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The Events That Culminated to the 2011 London Riots: The Decay of Todays Youth Culture (Dissertation Sample)


Description of brief: Dissertation based on the 'The decay of today's youth culture' (The lost generation).
Incorporating certain elements as to why the 2011 London riots happened? Are modern day young people
affected by politics? Does the media misrepresent the youth? How has technology influenced youth culture?
The dissertation will be based on the decay of today's youth culture. The writer will look into the journey different
generations of young people have gone through and how we have ended up to this present day. It will be
dissected into every possible angle of young people today and figure out what went wrong. It has to be delved
deep into society in general and try to link a connection between the two. Questions will be asked and answered
if society is in a fit state? What is expected from the lost generation? Why the class system is still an issue?
The comparison between middle class and working class kids, and discover how they ended up so different,
but most importantly who is to blame for letting down the kids of tomorrow.

The Events That Culminated to the 2011 London Riots: The Decay of Todays Youth Culture
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10th June, 2014
Chapter I: Introduction
The level of decay of today’s youth is high, and there are several signs among the youths in the United Kingdom to demonstrate such moral crisis. According to Braham (2006, p. 311), "the kids are revolting" and going against the ideas of their parents. High rates of self-destructive behaviour, bad language, peer cruelty, disrespect for authority, cheating, bigotry, stealing, vandalism and violence among the youth of today mirror this cultural image. Social division also presents as a widely spreading aspect in the modern society. Social classes based on material and political factors continuously emerge, effectively causing rifts in the current society.
The contemporary world is characterized by a tremendous evolution in technology. As the technology expands, the means of communication also evolve in speed and coverage. Social media is one of the aspects of technology that is characterised by uncontrollable growth and traffic of information. The modern technology has influenced culture in a number of ways, and social media seems to play an enormous role in the erosion of the cultural values. For example, information trending on tweeter and other social pages may influence the behaviour of the subject individuals. However, the social media is a complex aspect to control because of the diverse nature. Therefore, the behaviors of the individuals need to be tamed by applying useful measure. Perhaps, the youth can only be corrected through effective parenting. Considering the seriousness of the current moral crisis, one should no longer depend on other social institutions to instil morality. Unfortunately, even the learning institutions are no longer keened on reinforcing moral values, but have become a fertile ground for breeding antisocial behaviors.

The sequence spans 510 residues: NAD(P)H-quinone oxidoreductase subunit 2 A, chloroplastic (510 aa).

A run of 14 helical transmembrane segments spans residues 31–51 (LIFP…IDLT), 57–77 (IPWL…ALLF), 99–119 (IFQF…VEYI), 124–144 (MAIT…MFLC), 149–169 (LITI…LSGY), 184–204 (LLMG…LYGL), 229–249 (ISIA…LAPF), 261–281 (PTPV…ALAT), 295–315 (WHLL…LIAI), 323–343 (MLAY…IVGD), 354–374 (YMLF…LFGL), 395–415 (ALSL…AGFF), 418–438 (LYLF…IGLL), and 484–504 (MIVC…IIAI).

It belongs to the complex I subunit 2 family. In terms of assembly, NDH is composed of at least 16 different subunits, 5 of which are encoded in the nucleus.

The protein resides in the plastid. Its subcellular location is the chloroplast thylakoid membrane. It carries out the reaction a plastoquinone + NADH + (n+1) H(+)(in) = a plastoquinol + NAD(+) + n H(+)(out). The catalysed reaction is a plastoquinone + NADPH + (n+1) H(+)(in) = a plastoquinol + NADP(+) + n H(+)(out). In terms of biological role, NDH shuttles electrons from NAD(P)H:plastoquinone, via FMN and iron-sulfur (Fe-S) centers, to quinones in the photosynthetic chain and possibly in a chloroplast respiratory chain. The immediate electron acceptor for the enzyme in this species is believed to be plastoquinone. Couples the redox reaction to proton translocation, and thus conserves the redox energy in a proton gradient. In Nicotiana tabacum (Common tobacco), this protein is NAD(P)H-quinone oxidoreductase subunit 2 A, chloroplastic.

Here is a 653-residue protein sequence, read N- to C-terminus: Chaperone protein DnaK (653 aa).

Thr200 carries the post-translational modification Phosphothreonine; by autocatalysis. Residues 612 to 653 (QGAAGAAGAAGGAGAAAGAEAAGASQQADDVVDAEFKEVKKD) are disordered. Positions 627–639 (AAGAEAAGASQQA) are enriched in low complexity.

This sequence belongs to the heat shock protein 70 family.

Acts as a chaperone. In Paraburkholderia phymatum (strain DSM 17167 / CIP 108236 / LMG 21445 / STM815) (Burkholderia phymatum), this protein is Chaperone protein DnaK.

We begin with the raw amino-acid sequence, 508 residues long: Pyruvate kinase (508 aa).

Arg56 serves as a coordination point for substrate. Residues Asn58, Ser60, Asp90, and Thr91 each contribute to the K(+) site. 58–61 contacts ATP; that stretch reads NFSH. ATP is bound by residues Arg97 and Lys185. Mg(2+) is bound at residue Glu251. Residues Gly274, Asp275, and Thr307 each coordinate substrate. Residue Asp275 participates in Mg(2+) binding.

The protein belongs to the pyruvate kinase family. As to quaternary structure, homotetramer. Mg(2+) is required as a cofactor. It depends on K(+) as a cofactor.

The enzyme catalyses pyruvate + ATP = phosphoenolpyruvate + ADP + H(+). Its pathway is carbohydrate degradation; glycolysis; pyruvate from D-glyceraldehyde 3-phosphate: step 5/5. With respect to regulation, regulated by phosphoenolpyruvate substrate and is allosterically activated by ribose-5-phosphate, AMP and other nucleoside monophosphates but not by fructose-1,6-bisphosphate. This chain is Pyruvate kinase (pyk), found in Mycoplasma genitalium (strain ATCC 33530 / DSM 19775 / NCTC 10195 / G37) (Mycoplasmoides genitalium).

Most of the young people in the UK seem to have distanced themselves from politics. They just feel that they have been isolated and abandoned as far as the running of the country is concerned. Some even feel it is the responsibility of the older generation to make decisions and not them. According to the Electoral Commission (2002) Research report based on the 2001 general election, even though it recorded the worst voter turnout since "the advent of universal adult suffrage”, low voter turnout was particularly more pronounced in the youth age group of about 18-24 (It approximately stood at 39% of the total voters under the same age bracket). The following are some of the reasons attributed to the above phenomena: the youth disillusionment (they just feel it makes no difference whether if they choose to vote or not and whoever wins is none of their business), apathy (they just any interest in the politics of the country), they regard voting as time-consuming and hence an inconvenience to their time, they lack knowledge/do not know more about voting and politics in general, they feel a single vote won’t make much impact on the overall results and lastly, but most important, they feel that they are alienated as far as the politics of their country is concerned-politics is not for the young people (The Electoral Commission 2002, p. 6). This clearly shows that the youth in the UK are totally misrepresented and disinterested in the politics of their own country.
The youth in the UK hit the headlines of the mainstream media (Television and the Media) all for the wrong reasons (mostly being associations with violent gangs and crimes of all sorts). This heightened media attention of the youth group, evidently seen by flashy and sensational headlines on television and newspapers, is mainly due to the perceived view of the emergence of youth gangs in the UK (Cox 2011, p.1). In has directly led to the fear of the youth within the UK communities and the resultant numerous government responses (mostly through force bringing about large deaths to the youth in the hands of the law enforcers). (Cox 2011, p. 1). Ironically, it has not been established todate whether this perceived view of the youth is a reality or a mere myth.